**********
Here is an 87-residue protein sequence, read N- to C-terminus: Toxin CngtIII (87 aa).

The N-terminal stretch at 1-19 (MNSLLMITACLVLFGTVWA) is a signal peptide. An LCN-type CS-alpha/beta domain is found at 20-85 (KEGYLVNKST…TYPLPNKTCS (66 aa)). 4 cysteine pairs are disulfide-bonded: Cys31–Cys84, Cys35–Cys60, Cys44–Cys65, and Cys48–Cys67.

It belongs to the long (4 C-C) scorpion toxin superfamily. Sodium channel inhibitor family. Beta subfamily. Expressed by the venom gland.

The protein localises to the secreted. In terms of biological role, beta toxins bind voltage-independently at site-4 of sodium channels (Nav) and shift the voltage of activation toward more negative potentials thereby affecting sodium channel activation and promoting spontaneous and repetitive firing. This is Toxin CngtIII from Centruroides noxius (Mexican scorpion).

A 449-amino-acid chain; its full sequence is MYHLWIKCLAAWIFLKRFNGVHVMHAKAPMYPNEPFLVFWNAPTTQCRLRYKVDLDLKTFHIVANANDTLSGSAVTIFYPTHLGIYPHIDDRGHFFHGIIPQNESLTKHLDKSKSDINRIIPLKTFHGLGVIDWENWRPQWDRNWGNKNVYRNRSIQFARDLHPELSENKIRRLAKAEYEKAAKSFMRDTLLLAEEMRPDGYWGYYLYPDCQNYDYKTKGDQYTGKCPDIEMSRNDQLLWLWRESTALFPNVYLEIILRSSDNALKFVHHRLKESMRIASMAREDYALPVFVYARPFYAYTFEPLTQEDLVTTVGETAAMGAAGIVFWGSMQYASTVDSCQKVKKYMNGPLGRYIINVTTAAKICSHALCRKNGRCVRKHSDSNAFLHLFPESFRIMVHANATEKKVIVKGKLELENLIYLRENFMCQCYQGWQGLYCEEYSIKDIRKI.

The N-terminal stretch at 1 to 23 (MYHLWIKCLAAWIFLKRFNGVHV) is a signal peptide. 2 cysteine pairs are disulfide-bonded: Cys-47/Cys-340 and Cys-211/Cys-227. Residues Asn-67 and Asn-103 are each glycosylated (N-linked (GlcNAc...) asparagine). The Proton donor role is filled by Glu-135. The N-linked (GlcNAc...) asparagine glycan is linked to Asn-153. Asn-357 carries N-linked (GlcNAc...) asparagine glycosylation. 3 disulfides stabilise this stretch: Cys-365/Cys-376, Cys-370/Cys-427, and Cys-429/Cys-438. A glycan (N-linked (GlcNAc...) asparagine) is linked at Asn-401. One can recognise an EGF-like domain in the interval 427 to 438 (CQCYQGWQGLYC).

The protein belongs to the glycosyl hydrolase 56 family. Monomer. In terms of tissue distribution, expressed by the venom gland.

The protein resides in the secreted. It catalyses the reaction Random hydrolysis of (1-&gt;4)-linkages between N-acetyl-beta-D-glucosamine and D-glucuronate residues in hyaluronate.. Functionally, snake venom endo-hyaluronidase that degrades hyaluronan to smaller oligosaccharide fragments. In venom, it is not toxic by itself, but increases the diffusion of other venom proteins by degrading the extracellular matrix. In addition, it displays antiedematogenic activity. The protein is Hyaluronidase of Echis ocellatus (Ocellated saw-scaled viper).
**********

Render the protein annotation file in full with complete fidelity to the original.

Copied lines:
Here is an 87-residue protein sequence, read N- to C-terminus: Toxin CngtIII (87 aa).

The N-terminal stretch at 1-19 (MNSLLMITACLVLFGTVWA) is a signal peptide. An LCN-type CS-alpha/beta domain is found at 20-85 (KEGYLVNKST…TYPLPNKTCS (66 aa)). 4 cysteine pairs are disulfide-bonded: Cys31–Cys84, Cys35–Cys60, Cys44–Cys65, and Cys48–Cys67.

It belongs to the long (4 C-C) scorpion toxin superfamily. Sodium channel inhibitor family. Beta subfamily. Expressed by the venom gland.

The protein localises to the secreted. In terms of biological role, beta toxins bind voltage-independently at site-4 of sodium channels (Nav) and shift the voltage of activation toward more negative potentials thereby affecting sodium channel activation and promoting spontaneous and repetitive firing. This is Toxin CngtIII from Centruroides noxius (Mexican scorpion).

A 449-amino-acid chain; its full sequence is MYHLWIKCLAAWIFLKRFNGVHVMHAKAPMYPNEPFLVFWNAPTTQCRLRYKVDLDLKTFHIVANANDTLSGSAVTIFYPTHLGIYPHIDDRGHFFHGIIPQNESLTKHLDKSKSDINRIIPLKTFHGLGVIDWENWRPQWDRNWGNKNVYRNRSIQFARDLHPELSENKIRRLAKAEYEKAAKSFMRDTLLLAEEMRPDGYWGYYLYPDCQNYDYKTKGDQYTGKCPDIEMSRNDQLLWLWRESTALFPNVYLEIILRSSDNALKFVHHRLKESMRIASMAREDYALPVFVYARPFYAYTFEPLTQEDLVTTVGETAAMGAAGIVFWGSMQYASTVDSCQKVKKYMNGPLGRYIINVTTAAKICSHALCRKNGRCVRKHSDSNAFLHLFPESFRIMVHANATEKKVIVKGKLELENLIYLRENFMCQCYQGWQGLYCEEYSIKDIRKI.

The N-terminal stretch at 1 to 23 (MYHLWIKCLAAWIFLKRFNGVHV) is a signal peptide. 2 cysteine pairs are disulfide-bonded: Cys-47/Cys-340 and Cys-211/Cys-227. Residues Asn-67 and Asn-103 are each glycosylated (N-linked (GlcNAc...) asparagine). The Proton donor role is filled by Glu-135. The N-linked (GlcNAc...) asparagine glycan is linked to Asn-153. Asn-357 carries N-linked (GlcNAc...) asparagine glycosylation. 3 disulfides stabilise this stretch: Cys-365/Cys-376, Cys-370/Cys-427, and Cys-429/Cys-438. A glycan (N-linked (GlcNAc...) asparagine) is linked at Asn-401. One can recognise an EGF-like domain in the interval 427 to 438 (CQCYQGWQGLYC).

The protein belongs to the glycosyl hydrolase 56 family. Monomer. In terms of tissue distribution, expressed by the venom gland.

The protein resides in the secreted. It catalyses the reaction Random hydrolysis of (1-&gt;4)-linkages between N-acetyl-beta-D-glucosamine and D-glucuronate residues in hyaluronate.. Functionally, snake venom endo-hyaluronidase that degrades hyaluronan to smaller oligosaccharide fragments. In venom, it is not toxic by itself, but increases the diffusion of other venom proteins by degrading the extracellular matrix. In addition, it displays antiedematogenic activity. The protein is Hyaluronidase of Echis ocellatus (Ocellated saw-scaled viper).